Aquaculture is the fastest growing primary industry in Australia, the gross value of Australian aquaculture production was US$ 251,3 million ,contributing 34 percent of the total gross value of fisheries production.

 

The aquaculture industry is largely based in regional Australia, and makes a significant and positive contribution to regional development. Aquaculture adds diversity to a region's economic base and creates demand for educational and training services, extension services, infrastructure and locally produced goods.

 

Aquaculture is growing each year, driving the growth has been increasing world demand for fisheries products that the world's commercial fisheries are increasingly unable to meet. The Australian aquaculture industry's vision is to triple its yearly sales to US$ 1,86 billion

 

History and general overview 

Today, aquaculture is the fastest growing primary industry in Australia, increasing in value by an average of 13 percent per year since 1990 (AFFA, 2002). In 2003, the value of Australian aquaculture production was approximately US$ 251,3 million (FAO, 2003).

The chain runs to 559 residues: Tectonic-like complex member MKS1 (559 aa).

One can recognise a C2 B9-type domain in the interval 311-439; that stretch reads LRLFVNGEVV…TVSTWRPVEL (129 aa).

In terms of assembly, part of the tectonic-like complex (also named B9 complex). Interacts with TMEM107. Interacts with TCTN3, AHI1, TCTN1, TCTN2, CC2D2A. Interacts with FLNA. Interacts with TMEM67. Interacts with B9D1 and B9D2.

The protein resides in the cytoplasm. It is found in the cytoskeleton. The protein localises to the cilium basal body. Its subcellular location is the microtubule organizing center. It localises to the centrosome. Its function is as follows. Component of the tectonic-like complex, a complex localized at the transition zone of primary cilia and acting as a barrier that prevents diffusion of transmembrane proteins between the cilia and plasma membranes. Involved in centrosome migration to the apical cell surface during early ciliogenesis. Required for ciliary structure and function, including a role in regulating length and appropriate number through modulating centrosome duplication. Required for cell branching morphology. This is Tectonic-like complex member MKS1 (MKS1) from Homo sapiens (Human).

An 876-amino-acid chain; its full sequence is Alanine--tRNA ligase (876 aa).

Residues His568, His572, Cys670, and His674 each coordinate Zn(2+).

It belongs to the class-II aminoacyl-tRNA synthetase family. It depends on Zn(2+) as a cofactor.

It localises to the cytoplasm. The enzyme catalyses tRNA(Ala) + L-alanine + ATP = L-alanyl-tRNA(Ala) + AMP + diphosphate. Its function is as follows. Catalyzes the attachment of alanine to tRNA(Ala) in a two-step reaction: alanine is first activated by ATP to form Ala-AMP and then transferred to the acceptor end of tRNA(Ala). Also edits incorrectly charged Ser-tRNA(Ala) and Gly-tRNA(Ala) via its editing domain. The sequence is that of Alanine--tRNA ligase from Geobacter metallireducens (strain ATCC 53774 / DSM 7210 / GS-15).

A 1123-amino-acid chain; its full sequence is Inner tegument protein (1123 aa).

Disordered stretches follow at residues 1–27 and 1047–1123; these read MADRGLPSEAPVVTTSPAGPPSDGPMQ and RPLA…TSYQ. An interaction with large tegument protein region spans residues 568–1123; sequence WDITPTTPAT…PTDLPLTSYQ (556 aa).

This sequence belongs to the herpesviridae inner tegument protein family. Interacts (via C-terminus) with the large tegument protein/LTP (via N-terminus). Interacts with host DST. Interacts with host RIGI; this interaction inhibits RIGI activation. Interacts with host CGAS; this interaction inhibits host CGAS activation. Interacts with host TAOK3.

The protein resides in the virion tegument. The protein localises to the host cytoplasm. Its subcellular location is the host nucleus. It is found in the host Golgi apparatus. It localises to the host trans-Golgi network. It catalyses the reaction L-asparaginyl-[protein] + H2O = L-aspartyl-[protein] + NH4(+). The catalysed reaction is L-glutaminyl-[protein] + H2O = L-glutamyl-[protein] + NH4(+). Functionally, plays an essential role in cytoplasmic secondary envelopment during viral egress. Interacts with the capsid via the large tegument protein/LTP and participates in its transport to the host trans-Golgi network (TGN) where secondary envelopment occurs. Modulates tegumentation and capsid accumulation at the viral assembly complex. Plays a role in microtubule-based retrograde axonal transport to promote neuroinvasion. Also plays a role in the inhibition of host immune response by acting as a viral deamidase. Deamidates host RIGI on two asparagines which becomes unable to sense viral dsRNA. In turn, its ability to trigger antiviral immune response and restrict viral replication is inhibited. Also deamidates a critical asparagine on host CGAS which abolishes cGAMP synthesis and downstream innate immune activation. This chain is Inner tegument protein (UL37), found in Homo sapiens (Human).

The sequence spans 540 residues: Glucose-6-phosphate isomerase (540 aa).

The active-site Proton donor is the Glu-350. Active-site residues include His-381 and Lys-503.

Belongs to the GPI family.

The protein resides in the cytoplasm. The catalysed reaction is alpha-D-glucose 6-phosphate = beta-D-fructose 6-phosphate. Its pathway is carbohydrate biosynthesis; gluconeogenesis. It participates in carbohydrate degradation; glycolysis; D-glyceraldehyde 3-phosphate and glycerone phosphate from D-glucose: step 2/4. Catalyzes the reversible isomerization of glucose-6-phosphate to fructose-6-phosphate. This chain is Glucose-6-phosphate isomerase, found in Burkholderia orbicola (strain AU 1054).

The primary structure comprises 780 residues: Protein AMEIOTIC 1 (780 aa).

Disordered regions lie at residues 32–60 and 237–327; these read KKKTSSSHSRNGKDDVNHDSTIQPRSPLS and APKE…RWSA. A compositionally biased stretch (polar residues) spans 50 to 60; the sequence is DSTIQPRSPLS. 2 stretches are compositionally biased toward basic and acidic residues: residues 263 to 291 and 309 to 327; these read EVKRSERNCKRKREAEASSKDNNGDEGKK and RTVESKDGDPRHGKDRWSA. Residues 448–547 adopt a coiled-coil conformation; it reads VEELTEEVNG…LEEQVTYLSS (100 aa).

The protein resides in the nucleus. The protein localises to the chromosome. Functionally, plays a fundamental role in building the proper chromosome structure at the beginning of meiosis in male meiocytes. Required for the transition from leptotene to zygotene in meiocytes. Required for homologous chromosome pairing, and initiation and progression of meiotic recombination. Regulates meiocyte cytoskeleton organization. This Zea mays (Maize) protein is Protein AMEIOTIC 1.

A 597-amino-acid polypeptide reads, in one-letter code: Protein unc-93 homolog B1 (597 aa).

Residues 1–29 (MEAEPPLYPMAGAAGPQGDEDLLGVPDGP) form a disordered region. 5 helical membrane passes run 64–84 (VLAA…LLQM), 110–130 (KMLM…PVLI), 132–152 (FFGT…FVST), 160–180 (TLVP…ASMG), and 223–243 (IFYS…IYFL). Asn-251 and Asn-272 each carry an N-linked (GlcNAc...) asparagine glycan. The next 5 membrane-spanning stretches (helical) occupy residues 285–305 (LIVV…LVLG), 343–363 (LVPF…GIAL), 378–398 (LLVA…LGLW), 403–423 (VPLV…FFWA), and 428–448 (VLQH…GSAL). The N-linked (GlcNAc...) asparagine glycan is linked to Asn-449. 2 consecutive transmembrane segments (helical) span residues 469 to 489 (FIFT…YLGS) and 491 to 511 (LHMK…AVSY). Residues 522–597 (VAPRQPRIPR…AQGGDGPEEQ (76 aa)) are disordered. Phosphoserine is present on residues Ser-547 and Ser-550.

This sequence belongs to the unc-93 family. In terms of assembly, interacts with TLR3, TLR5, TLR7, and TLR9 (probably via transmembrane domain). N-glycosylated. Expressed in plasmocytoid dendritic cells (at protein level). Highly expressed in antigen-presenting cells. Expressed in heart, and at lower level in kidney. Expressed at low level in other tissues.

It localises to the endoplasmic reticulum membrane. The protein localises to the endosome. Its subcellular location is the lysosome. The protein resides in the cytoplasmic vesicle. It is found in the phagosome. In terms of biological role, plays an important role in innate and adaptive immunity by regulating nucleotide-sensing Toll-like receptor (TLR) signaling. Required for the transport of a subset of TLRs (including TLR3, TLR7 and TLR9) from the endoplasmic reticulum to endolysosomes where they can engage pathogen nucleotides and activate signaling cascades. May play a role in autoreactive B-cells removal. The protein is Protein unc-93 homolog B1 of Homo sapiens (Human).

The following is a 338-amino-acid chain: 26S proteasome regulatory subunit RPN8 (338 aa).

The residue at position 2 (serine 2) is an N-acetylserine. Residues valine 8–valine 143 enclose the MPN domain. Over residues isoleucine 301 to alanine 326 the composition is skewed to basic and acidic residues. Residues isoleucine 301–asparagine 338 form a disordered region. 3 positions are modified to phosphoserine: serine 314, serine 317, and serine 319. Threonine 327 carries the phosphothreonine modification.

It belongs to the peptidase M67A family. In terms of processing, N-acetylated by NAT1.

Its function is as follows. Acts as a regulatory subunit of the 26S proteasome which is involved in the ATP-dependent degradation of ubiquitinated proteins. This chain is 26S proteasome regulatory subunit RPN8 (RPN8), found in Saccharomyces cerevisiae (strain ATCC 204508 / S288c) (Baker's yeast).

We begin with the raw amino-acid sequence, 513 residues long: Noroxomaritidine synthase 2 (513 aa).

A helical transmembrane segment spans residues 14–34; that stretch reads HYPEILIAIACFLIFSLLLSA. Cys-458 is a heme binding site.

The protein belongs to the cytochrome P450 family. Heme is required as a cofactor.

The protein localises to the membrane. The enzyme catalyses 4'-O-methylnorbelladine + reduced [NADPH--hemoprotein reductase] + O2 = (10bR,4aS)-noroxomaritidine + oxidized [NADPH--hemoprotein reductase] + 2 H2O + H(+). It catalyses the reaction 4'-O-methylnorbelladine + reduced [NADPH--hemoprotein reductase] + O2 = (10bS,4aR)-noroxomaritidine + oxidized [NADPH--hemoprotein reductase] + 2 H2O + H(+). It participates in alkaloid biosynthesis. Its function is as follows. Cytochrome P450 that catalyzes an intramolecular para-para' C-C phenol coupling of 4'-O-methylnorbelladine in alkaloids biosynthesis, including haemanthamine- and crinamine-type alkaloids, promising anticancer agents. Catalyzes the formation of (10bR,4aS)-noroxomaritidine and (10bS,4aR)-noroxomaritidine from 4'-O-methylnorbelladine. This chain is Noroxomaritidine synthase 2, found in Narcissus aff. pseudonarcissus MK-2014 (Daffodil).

More than 95 percent of Australian aquaculture production is from marine waters.

Domestic demand for seafood is increasing in Australia. In the late 1930s, Australian seafood consumption was 4.9 kilograms per person, by 1998-99, annual per capita consumption had more than doubled to 10.9 kilograms, or about 10 percent of the country's total unprocessed meat intake (ABS, 2000). Unfortunately, Australian caught or farmed fish accounted for less than half of this seafood consumption (3.6 kilograms per capita).

 

In addition to a rise in the demand for seafood, increasing affluence in countries such as China will see stronger demand for non-edible fisheries and aquaculture products such as pearls, crocodiles and ornamental fish.